YUM (Yellowdog Updater Modified) is a package manager offering a fast way for installing, updating, and removing packages. The yum command has a very simple interface and functions similar to rpm, but yum additionally manages all of the dependencies for you. Yum will detect if dependencies are required for the installation of an application and, if need be, fetch the required dependency and install it. Yum has the ability to support multiple repositories for packages and has a simple configuration.
YUM is configured through the /etc/yum.conf configuration file. A sample of the configuration file follows. Repositories may be added and modified through the /etc/yum.repos.d directory:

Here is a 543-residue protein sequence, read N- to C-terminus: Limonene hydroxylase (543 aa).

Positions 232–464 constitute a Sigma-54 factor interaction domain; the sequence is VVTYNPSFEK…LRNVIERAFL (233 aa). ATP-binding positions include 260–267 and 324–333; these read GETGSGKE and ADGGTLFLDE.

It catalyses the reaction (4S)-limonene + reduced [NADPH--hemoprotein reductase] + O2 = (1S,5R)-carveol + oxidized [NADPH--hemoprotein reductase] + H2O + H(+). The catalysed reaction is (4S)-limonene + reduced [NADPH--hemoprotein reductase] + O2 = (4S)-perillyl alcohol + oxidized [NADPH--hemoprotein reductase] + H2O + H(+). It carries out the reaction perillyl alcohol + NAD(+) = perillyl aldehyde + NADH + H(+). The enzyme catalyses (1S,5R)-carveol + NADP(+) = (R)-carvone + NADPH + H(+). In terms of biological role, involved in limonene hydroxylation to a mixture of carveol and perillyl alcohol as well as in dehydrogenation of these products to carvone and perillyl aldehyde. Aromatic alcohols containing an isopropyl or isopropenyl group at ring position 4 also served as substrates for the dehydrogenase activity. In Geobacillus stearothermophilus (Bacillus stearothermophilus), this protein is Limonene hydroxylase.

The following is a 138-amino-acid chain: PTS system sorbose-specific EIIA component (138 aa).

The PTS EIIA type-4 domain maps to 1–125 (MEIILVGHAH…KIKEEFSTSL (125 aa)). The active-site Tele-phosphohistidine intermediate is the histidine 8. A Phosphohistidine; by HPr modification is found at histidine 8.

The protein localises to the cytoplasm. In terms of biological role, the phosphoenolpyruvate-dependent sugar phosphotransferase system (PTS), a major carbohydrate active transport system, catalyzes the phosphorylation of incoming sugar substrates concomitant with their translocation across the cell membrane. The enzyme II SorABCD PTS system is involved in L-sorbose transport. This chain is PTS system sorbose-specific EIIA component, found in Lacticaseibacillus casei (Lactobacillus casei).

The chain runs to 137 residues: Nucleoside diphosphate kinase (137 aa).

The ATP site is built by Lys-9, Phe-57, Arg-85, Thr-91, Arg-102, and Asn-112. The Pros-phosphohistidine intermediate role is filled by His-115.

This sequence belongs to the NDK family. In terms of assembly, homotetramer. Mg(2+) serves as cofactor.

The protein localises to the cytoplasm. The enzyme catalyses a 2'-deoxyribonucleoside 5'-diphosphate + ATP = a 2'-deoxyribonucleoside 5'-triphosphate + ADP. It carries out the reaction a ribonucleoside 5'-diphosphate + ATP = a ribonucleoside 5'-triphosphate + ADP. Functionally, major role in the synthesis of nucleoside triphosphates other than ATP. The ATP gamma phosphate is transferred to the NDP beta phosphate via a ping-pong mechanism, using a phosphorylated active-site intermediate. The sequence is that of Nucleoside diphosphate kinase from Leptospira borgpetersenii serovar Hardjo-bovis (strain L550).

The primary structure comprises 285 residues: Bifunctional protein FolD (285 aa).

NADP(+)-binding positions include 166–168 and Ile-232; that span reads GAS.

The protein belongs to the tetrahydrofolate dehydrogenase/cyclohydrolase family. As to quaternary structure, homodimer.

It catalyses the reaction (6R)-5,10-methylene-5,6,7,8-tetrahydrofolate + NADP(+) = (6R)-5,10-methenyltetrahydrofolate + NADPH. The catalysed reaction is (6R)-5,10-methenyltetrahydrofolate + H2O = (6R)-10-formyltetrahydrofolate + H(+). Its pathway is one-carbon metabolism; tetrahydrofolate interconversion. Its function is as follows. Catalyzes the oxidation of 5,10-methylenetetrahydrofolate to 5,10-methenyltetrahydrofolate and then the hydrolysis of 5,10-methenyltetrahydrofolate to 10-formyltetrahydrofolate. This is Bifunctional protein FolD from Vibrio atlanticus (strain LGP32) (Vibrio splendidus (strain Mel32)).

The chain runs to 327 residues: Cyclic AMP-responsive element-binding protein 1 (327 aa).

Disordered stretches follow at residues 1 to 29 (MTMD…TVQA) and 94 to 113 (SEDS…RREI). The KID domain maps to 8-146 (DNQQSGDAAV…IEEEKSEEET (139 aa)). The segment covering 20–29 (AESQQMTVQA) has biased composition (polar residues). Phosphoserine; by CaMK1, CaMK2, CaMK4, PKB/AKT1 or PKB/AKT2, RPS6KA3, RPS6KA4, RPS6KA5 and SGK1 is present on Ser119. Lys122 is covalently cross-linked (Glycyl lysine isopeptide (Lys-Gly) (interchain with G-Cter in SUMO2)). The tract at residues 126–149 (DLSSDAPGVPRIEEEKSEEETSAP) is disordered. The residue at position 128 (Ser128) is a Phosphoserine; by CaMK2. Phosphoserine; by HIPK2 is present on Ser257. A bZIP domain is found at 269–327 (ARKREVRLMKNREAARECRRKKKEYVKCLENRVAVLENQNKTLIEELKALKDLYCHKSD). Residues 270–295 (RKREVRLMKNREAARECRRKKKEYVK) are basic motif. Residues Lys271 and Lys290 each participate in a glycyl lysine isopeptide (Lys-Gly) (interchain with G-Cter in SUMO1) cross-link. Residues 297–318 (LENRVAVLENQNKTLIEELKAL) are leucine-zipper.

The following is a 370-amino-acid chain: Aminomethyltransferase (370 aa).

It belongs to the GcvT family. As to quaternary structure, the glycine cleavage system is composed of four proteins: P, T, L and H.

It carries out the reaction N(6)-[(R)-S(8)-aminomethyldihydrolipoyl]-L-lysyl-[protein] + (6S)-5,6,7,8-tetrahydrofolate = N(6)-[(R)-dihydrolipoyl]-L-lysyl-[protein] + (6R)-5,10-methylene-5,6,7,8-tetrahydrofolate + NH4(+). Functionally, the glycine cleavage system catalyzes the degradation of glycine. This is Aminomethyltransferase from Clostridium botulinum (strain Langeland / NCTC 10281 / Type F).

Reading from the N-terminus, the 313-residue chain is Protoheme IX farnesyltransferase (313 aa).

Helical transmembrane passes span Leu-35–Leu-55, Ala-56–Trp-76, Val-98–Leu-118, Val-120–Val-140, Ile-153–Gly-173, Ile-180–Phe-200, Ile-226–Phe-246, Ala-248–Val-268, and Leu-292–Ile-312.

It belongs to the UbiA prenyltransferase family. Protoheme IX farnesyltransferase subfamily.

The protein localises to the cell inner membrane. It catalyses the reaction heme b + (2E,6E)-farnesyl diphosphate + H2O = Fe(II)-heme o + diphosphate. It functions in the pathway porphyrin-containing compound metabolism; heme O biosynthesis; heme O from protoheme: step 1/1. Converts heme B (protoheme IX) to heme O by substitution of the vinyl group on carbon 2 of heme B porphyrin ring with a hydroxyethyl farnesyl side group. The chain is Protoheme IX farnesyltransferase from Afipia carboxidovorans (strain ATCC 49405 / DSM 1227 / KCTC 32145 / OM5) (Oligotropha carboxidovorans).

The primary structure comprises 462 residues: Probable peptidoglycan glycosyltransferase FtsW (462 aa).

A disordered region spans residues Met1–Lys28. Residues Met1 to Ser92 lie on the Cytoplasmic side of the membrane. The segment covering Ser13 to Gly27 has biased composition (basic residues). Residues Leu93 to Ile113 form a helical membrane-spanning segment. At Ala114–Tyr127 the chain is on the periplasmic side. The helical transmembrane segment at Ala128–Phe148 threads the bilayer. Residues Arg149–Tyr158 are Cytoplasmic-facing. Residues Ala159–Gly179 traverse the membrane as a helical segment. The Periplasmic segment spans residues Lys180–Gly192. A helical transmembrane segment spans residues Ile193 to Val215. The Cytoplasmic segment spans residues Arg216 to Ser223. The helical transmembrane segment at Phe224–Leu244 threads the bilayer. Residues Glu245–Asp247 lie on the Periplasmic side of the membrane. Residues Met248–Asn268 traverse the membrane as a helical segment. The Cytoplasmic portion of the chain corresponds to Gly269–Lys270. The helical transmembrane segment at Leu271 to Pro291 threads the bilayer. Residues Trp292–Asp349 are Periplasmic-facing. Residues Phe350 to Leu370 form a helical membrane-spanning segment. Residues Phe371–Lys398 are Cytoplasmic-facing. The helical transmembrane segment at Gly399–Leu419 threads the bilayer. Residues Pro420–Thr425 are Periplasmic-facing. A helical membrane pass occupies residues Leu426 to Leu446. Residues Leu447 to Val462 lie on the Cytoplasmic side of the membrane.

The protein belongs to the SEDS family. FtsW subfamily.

cat /etc/yum.conf[main] cachedir=/var/cache/yum keepcache=0 debuglevel=2 logfile=/var/log/yum.log exactarch=1 obsoletes=1 gpgcheck=1 plugins=1 installonly_limit=3 # This is the default. If you make this bigger yum won't see if the metadata # is newer on the remote and so you'll "gain" the bandwidth of not having to # download the new metadata and "pay" for it by yum not having correct # information. # It is especially important, to have correct metadata, for distributions # like Fedora that don't keep old packages around. If you don't like this # checking interrupting your command line usage, it's much better to have # something manually check the metadata once an hour (yum-updatesd will do this). # metadata_expire=90m # PUT YOUR REPOS HERE OR IN separate files named file.repo # in /etc/yum.repos.d ...